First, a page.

Little Rush Warbler, Eston Ponds
Little Rush Warbler, Eston Ponds

As we neared the dam wall we were treated to a fly past of a pair of Spotted Thick-knees who settled not far from us and gave good views – particularly rewarding as lifers for some. All the while we had distant views of three African Marsh-Harriers which we desperately tried to turn into Westerns, as well as trying to convince a few Wood Sandpipers to evolve to be of the Green variety! As we got to the end of the dam wall we observed a trio of Grey Crowned Cranes flyover close by and then settle in the shallow waters of the dam below among the Egyptian Geese. This was followed by a second trio of cranes, but this set included a single Wattled Crane (Bugeranus carunculatus). A truly privileged sighting for all of us, particularly so considering their listing as Critically Endangered in Southern Africa. Sadly, gloomy light hampered chances of getting decent photographs.

Wattled Crane & Grey Crowned Crane at Eston Ponds
Wattled Crane & Grey Crowned Crane at Eston Ponds

We proceeded along the western flanks of the ponds and were treated to brief views of a Common Cuckoo that flew out from cover of the reeds, landed briefly out in the open and then disappeared into the cane fields. Efforts to coax African Rail from within the reeds using playback only gave us a return call! Other good birds included Black-winged Stilt, Southern Pochard, Squacco Heron, African Purple Swamphen and Wahlberg’s Eagle. Nearing the upper ponds, we were treated to cracking views of six adult and two juvenile Black-crowned Night Herons (Nycticorax nycticorax).

A total of 61 species were recorded during the morning, with a full protocol card being submitted to the SABAP2 database – my first ever card!! We returned home with a detour to the Toyota Testing Centre as Barry had indicated prospects there were good for Penny to add Black-winged Lapwing to her life list –and right he was.

Yours in birding,
Dave Rimmer

White-backed Duck

White-backed Duck

On another note and aside from the above outing, I happened upon a White-backed Duck whilst golfing on Friday with my sons at the Cato Ridge Golf Club. It looked very happy and could well still be there if anyone wants to give it a twitch. It was seen at the small dam in front of the 12th tee at the bottom end of the course. Apparently it has been there for about a week. 

White-backed Duck
White-backed Duck

Dave Rimmer

 

Kenneth Stainbank report back.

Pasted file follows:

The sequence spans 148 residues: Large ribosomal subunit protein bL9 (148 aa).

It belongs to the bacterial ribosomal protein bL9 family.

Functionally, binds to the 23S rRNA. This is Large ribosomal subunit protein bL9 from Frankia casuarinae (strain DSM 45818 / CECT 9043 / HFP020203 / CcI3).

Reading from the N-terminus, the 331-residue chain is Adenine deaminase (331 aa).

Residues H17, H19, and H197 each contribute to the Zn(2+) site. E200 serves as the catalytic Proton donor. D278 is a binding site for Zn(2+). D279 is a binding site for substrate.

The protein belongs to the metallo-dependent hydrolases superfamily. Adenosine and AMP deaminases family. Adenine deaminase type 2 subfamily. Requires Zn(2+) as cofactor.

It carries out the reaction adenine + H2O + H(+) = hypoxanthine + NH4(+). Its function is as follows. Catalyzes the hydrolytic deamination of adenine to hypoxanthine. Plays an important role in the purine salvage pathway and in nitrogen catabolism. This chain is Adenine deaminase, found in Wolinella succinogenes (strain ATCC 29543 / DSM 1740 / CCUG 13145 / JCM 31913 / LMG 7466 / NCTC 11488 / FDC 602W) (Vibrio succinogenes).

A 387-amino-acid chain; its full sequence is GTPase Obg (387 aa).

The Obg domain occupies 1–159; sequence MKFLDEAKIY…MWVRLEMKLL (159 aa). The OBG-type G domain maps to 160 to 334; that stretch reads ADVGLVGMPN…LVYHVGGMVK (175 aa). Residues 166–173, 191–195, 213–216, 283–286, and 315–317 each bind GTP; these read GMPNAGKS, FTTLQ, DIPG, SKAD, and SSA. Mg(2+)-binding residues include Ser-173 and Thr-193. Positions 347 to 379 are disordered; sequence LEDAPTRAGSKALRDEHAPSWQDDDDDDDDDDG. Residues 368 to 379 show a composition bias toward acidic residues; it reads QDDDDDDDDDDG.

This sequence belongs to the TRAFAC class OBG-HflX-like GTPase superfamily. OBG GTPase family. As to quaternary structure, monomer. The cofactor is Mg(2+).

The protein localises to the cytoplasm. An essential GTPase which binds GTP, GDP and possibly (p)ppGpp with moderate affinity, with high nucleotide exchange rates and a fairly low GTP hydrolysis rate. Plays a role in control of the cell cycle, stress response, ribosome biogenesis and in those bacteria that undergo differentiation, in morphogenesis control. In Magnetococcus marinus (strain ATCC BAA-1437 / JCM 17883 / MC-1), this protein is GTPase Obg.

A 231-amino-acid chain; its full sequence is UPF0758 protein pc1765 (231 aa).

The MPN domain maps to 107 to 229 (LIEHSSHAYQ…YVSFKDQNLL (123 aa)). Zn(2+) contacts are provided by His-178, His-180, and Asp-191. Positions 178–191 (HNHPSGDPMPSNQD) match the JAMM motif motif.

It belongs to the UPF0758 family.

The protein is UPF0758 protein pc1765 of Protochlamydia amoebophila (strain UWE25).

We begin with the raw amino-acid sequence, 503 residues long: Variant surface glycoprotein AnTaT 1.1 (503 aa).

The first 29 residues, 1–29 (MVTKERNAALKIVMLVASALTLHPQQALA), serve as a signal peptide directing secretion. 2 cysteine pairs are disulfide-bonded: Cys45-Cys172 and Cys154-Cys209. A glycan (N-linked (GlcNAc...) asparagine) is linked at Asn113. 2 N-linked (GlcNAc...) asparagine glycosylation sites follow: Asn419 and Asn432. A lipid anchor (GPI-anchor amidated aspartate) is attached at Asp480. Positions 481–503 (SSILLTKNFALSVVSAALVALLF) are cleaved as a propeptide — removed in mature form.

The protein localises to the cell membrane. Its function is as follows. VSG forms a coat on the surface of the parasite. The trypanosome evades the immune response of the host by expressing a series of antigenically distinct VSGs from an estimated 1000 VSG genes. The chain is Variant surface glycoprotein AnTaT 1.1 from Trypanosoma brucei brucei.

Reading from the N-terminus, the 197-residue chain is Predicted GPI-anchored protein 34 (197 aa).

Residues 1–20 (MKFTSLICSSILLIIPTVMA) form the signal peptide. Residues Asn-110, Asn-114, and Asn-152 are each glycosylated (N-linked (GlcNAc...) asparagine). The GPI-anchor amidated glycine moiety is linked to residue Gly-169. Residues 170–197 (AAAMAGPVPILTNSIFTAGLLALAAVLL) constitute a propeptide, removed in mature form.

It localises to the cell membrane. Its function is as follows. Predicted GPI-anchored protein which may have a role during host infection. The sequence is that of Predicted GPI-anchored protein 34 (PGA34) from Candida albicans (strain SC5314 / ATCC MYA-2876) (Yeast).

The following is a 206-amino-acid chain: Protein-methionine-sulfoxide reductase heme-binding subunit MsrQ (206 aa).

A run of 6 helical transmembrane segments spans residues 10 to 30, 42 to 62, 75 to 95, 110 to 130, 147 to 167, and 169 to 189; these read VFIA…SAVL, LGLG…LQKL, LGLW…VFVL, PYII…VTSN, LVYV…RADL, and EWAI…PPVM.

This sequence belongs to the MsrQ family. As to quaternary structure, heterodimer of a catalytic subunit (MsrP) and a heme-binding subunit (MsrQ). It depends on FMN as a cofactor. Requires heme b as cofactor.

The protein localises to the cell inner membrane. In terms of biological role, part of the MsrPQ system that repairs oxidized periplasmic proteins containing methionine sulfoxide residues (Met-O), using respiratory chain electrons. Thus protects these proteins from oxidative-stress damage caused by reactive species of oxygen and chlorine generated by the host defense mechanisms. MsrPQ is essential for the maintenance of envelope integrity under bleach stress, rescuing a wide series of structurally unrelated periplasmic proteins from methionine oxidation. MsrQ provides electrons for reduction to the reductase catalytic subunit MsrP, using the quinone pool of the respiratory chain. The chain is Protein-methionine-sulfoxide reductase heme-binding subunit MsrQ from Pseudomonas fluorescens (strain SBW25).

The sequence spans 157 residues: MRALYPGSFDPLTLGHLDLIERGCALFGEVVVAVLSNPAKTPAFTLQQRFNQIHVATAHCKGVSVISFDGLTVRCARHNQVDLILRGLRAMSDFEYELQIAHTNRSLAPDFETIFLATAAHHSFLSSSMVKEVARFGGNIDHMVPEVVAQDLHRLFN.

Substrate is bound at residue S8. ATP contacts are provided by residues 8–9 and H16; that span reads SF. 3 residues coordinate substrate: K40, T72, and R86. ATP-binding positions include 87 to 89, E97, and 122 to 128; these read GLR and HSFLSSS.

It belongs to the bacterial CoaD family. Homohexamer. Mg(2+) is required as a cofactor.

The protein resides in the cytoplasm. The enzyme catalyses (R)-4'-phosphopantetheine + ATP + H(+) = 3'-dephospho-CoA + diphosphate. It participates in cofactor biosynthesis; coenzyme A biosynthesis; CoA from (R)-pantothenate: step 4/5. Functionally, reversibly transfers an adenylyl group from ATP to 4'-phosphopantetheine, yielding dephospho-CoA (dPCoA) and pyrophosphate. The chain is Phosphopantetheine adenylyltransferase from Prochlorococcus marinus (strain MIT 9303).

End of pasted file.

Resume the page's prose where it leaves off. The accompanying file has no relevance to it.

Kenneth Stainbank Sat. 7th September.

Despite the smorgasbord of events scheduled for Saturday, a group of 17 keen birders turned out for the outing – many of the regular Saturday outing birders as well as three visitors. The day started off with a number of birds entertaining us in the car park, notably an obliging Black-headed Oriole that gave everyone good views and photo opportunities, followed by a Yellow-billed Kite that decided to perch quite close by, and a pair of African Goshawks flying overhead. The grassland path was the route taken leading towards the small dam. Birds seen along this section among others included a female Black Cuckooshrike, Yellow-rumped Tinkerbird, Rattling Cisticola, African Harrier-Hawk, numerous Olive Sunbirds and a Lesser Honeyguide close to the dam. As usual, the weaver colony in the middle of the dam was alive with Village Weavers and Yellow Weavers busy nest building.

From the dam we proceeded towards the office complex as John and others had recently seen the Spotted Ground Thrush – one was seen but only briefly flitting across the road to a few at the front. Good birding was had along the road between the offices and the picnic site with the highlight being excellent views of a Scaly-throated Honeyguide. This was a lifer for at least 8 members of the group, myself included. Other good sightings in this section of the reserve included Yellow-bellied Greenbul, Terrestrial Brownbul, Ashy Flycatcher, Red-capped Robin-Chat and Black-backed Puffback. We returned to the car park via the vehicle track on the southern side seeing White-bellied Sunbird, African paradise Flycatcher, Purple Crested Turaco and Golden-tailed Woodpecker along the way.

A total of 51 birds were either seen or heard including:
White-eared Barbets, Dark-capped Bulbul, Southern Black Tit, Dusky Flycatcher, Fork-tailed Drongo, Hadeda Ibis, Southern Black Flycatcher, Green-backed Cameroptera, Amethyst Sunbird, Southern Boubou, Yellow-fronted canary, Tambourine Dove, Square-tailed Drongo, Common Fiscal, Black-bellied Starling, Amethyst Sunbird, Collared Sunbird, Lesser-striped Swallow, African palm Swift, Cardinal Woodpecker, Neddicky  – and not forgetting the Zebra and Impala.

Dave Rimmer.

Photos care of: Dave Rimmer & Penny de Vries